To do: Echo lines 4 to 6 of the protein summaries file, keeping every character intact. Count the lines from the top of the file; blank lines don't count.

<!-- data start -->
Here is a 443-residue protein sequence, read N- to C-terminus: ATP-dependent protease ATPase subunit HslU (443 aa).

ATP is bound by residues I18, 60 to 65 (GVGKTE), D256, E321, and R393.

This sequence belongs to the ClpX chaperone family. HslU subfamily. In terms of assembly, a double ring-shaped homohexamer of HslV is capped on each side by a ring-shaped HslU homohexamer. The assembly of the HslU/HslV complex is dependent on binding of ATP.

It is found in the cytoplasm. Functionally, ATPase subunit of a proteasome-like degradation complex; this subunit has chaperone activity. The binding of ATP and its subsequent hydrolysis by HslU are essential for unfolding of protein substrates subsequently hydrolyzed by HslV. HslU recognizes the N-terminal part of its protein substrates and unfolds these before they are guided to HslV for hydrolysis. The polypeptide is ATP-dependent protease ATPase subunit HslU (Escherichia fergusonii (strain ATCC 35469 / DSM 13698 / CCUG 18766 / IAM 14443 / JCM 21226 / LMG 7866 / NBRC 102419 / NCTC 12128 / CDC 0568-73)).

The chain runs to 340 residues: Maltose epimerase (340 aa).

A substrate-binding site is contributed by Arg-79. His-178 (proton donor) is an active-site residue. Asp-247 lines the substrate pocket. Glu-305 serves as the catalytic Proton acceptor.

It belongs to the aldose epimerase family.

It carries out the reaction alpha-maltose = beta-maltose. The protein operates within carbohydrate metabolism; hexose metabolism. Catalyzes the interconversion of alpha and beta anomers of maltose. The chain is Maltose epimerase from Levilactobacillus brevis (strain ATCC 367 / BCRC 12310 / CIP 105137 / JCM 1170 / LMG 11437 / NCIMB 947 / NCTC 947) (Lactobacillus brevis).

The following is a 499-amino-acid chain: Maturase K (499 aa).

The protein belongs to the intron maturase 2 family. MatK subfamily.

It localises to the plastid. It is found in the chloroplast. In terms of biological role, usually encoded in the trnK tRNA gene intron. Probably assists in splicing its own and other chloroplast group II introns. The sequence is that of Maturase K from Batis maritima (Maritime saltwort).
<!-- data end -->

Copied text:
It is found in the cytoplasm. Functionally, ATPase subunit of a proteasome-like degradation complex; this subunit has chaperone activity. The binding of ATP and its subsequent hydrolysis by HslU are essential for unfolding of protein substrates subsequently hydrolyzed by HslV. HslU recognizes the N-terminal part of its protein substrates and unfolds these before they are guided to HslV for hydrolysis. The polypeptide is ATP-dependent protease ATPase subunit HslU (Escherichia fergusonii (strain ATCC 35469 / DSM 13698 / CCUG 18766 / IAM 14443 / JCM 21226 / LMG 7866 / NBRC 102419 / NCTC 12128 / CDC 0568-73)).

The chain runs to 340 residues: Maltose epimerase (340 aa).

A substrate-binding site is contributed by Arg-79. His-178 (proton donor) is an active-site residue. Asp-247 lines the substrate pocket. Glu-305 serves as the catalytic Proton acceptor.